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WASHINGTON (Reuters) - Two former U.S. officials, intelligence director James Clapper and deputy Attorney General Sally Yates, will testify next month in a congressional investigation into alleged Russian meddling in the 2016 U.S. presidential election, the Senate Judiciary Committee said on Tuesday.
Congressional committees began investigating the issue after U.S. intelligence agencies concluded Russian President Vladimir Putin had ordered hacking of the Democratic political groups to try to sway the election toward Republican Donald Trump. Moscow has denied any such meddling.
Clapper, the former director of national intelligence, and Yates, the former deputy attorney general, will testify on May 8 before the Judiciary Committee's subcommittee on crime and terrorism, Judiciary Chairman Charles Grassley said in a statement.
More witnesses may be added.
Senate Democratic leader Chuck Schumer said on Tuesday he was "a little troubled" that the Senate Intelligence investigation appeared to be moving slowly.
Reuters reported on Monday that the probe, the Senate's main investigation into allegations of Russian election meddling, has a much smaller staff than previous high-profile congressional investigations.
Clapper, Yates and another official who also served under former President Barack Obama, ex-CIA Director James Brennan, were scheduled to testify to the House of Representatives intelligence committee in March but that hearing was canceled by the panel's chairman, Republican Devin Nunes.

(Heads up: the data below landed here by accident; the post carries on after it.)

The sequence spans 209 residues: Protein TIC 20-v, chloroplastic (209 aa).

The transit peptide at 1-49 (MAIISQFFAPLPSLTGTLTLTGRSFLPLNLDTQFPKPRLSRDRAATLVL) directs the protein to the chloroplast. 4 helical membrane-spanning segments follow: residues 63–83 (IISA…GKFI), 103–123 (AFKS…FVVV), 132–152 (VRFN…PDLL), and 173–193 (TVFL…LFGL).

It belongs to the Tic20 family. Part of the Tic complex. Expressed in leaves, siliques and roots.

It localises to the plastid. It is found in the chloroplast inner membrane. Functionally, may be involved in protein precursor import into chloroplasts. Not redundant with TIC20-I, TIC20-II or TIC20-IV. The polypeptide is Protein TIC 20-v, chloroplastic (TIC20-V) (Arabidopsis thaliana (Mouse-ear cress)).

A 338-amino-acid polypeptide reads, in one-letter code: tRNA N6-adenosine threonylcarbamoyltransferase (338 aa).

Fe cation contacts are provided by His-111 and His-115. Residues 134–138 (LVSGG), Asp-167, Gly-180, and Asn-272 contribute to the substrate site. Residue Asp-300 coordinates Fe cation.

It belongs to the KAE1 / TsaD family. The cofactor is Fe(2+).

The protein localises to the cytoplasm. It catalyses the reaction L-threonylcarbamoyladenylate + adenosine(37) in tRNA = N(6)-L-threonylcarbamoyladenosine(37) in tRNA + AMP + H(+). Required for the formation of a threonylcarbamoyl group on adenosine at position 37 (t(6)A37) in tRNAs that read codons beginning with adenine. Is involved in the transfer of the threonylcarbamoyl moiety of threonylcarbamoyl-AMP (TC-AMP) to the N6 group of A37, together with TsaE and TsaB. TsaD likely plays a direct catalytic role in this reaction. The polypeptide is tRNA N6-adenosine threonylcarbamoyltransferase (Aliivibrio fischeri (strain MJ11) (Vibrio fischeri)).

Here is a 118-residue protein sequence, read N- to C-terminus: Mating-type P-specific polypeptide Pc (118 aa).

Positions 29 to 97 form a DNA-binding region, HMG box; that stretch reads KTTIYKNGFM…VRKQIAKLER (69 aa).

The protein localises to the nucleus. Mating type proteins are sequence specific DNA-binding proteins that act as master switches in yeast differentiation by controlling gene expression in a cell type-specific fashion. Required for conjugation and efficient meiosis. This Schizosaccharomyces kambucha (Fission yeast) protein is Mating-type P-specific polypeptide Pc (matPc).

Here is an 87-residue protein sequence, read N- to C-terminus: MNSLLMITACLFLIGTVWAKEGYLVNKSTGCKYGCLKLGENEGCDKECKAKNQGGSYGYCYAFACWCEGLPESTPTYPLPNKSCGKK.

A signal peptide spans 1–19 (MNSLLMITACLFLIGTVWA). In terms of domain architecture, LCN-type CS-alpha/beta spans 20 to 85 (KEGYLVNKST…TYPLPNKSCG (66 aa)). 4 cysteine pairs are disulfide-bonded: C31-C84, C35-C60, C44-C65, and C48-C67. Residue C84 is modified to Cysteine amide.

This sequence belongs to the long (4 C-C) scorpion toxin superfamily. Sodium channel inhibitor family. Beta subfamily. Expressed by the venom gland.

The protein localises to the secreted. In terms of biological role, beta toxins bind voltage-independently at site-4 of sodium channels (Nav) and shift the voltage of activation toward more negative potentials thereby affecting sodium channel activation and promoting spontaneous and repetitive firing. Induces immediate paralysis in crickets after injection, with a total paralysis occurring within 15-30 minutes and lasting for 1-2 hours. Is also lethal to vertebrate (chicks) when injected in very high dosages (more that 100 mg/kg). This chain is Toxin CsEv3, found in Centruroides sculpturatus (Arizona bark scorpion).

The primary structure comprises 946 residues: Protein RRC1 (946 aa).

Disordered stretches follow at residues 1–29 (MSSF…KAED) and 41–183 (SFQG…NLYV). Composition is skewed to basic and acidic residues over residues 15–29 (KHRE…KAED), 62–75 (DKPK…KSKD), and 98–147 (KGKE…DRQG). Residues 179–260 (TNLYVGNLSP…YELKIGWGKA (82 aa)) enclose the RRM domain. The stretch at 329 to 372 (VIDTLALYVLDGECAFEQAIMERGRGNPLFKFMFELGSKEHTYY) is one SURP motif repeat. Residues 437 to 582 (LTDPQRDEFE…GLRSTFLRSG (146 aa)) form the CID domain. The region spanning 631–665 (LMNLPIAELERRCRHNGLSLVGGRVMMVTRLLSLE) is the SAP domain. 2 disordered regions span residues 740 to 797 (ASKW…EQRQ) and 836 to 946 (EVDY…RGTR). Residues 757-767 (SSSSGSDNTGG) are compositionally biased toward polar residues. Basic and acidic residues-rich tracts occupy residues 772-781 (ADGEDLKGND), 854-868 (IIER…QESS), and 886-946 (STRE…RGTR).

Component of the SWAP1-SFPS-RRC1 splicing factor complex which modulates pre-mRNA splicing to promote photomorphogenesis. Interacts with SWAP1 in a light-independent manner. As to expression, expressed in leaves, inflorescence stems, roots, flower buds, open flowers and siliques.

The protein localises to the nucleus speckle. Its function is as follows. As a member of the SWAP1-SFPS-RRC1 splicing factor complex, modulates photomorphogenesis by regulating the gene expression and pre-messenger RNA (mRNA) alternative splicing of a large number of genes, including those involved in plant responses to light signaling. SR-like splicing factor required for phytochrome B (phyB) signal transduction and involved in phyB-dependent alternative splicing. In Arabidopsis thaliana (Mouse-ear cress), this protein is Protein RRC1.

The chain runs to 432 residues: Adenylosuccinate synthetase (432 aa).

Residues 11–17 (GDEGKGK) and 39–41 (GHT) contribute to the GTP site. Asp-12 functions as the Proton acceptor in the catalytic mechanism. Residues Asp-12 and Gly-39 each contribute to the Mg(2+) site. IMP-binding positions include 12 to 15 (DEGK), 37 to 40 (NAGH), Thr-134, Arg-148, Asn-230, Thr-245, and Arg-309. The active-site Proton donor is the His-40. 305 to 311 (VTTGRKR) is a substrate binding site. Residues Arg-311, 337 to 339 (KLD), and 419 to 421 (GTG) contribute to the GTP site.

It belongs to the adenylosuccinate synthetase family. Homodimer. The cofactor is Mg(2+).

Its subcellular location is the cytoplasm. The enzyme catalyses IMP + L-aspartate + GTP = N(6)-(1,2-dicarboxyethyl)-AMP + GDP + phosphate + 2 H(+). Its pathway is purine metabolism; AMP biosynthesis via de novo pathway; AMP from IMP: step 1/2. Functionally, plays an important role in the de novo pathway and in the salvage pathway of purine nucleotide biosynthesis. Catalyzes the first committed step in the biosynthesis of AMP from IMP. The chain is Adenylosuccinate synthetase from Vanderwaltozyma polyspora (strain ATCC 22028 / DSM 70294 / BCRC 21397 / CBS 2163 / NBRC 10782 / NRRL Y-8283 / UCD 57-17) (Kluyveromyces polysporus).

Nunes, a Trump ally, recused himself from the Russia investigation in April after receiving information about intelligence agency surveillance of foreign nationals that swept up some information about members of Trump's transition team.
His decision to hold a news conference and discuss the information with Trump before disclosing it to Democrats raised questions about whether he could lead a credible investigation.
The House committee on Friday invited Yates, Clapper and Brennan to appear at a public hearing to be scheduled after May 2.
The Judiciary subcommittee's chairman, Republican Lindsay Graham, said he wanted to ask Clapper and Yates whether they knew about a court order allowing FBI surveillance of the communications of Trump campaign adviser Carter Page in 2016.
The Washington Post reported this month that such a warrant had been issued. Clapper said in a March television interview he was not aware of any wiretapping of Trump or advisers.
"I want to get to the bottom of this," Graham said on Fox News.
Reporting by Susan Heavey and Doina Chiacu, additional reporting by Richard Cowan and Patricia Zengerle; Editing by Frances Kerry and Bill Trott